In 1946 Thomas Hill's signed an agency agreement with Sentinel for repair and maintenance of diesel vehicles. In 1947 Sentinel offered to extend the agreement for diesel vehicles to include the steam locomotives and an agency was accepted by Thomas Hill for sales and servicing.

Sentinel (Shrewsbury) Ltd

In 1947 the company became Sentinel (Shrewsbury) Ltd, and had developed a new range of diesel lorries. Despite Sentinel's superbly engineered vehicles, sales diminished throughout the 1950s, and by 1956 the company was forced to cease lorry production. The factory was acquired by Rolls-Royce for diesel engine production, and the remaining stock of parts and vehicles was taken over by Sentinel's chief dealer, North Cheshire Motors Ltd of Warrington, who formed a new company, Transport Vehicles (Warrington) Ltd, in 1957 to produce Sentinel-based designs under the TVW name.

In 1963 Thomas Hill's decided to renew the loco agreement and relinquish the diesel vehicle agency, concentrating all efforts on the steam locomotive work.

Rolls-Royce agree to build diesel locomotives

Rolls-Royce Sentinel Cattewater, now at the East Somerset Railway

An 0-6-0 outside crank Sentinel Derwent at Lafarge Hope Cement Works in 2008.

Despite the various interesting developments, Rolls Royce did not consider railway locomotives to be part of their core business. They had agreed to complete all steam locos on order, and four steam receiver locos ordered by Dorman Long in 1956, but only after much consideration did Rolls-Royce finally agree at the end of 1957 to design and build a diesel locomotive of similar weight and power to the 200 hp (150 kW) steam loco that had sold so well. Thomas Hill's would assist in the design and development of these diesel machines and would be the Sole distributor.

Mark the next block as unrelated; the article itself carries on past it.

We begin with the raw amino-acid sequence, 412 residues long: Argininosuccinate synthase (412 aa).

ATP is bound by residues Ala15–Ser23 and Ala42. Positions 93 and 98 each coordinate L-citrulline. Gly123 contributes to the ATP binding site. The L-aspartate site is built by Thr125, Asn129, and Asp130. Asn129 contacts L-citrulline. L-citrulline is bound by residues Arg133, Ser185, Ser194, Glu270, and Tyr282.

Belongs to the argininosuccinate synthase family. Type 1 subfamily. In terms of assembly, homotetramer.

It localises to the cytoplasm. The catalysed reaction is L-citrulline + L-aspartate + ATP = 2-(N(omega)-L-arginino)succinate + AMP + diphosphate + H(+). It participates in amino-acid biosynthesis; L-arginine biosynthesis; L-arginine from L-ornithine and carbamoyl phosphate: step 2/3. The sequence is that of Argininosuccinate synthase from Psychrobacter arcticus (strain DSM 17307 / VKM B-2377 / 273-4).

Last steam locomotives

In 1958 the last two Sentinel steam locos were delivered marking the end of an era. Two of the newly developed steam receiver locos were delivered and proved very satisfactory in service, but Dorman Long were not happy. There had been a change of heart among their engineers as well as a change of circumstances, and they were now favouring diesel locomotives. The last two steam receiver locos were built but never delivered and ultimately all four were converted to diesel hydraulic.

Diesel production commences

The prototype Sentinel diesel locomotive was built and ready to commence trials on the former Shropshire & Montgomeryshire Railway (then under military control) early in 1959. It met with the approval and enthusiasm of the Company's prospective customers and before the end of the year 17 locomotives had been sold and delivered. The company was ready to produce a maximum of four locomotives a month.